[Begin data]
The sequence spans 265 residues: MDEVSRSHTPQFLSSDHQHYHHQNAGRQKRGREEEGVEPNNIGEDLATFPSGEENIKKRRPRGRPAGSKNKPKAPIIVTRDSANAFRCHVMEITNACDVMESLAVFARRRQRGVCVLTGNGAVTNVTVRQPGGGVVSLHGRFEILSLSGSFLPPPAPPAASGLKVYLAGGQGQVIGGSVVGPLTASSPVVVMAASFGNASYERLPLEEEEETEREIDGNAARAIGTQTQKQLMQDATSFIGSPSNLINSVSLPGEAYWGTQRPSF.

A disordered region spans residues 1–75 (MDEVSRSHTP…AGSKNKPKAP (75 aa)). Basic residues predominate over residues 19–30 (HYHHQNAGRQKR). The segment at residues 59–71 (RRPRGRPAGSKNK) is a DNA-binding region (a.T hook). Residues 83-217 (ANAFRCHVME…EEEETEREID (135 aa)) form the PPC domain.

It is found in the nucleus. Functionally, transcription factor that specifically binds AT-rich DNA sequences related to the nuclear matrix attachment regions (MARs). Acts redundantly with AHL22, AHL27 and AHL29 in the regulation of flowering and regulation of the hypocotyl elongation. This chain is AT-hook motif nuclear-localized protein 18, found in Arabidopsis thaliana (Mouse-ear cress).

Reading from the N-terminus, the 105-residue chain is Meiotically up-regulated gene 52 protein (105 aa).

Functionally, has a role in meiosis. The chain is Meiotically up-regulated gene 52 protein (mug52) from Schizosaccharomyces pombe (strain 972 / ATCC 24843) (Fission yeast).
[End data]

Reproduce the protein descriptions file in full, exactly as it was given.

The sequence spans 265 residues: MDEVSRSHTPQFLSSDHQHYHHQNAGRQKRGREEEGVEPNNIGEDLATFPSGEENIKKRRPRGRPAGSKNKPKAPIIVTRDSANAFRCHVMEITNACDVMESLAVFARRRQRGVCVLTGNGAVTNVTVRQPGGGVVSLHGRFEILSLSGSFLPPPAPPAASGLKVYLAGGQGQVIGGSVVGPLTASSPVVVMAASFGNASYERLPLEEEEETEREIDGNAARAIGTQTQKQLMQDATSFIGSPSNLINSVSLPGEAYWGTQRPSF.

A disordered region spans residues 1–75 (MDEVSRSHTP…AGSKNKPKAP (75 aa)). Basic residues predominate over residues 19–30 (HYHHQNAGRQKR). The segment at residues 59–71 (RRPRGRPAGSKNK) is a DNA-binding region (a.T hook). Residues 83-217 (ANAFRCHVME…EEEETEREID (135 aa)) form the PPC domain.

It is found in the nucleus. Functionally, transcription factor that specifically binds AT-rich DNA sequences related to the nuclear matrix attachment regions (MARs). Acts redundantly with AHL22, AHL27 and AHL29 in the regulation of flowering and regulation of the hypocotyl elongation. This chain is AT-hook motif nuclear-localized protein 18, found in Arabidopsis thaliana (Mouse-ear cress).

Reading from the N-terminus, the 105-residue chain is Meiotically up-regulated gene 52 protein (105 aa).

Functionally, has a role in meiosis. The chain is Meiotically up-regulated gene 52 protein (mug52) from Schizosaccharomyces pombe (strain 972 / ATCC 24843) (Fission yeast).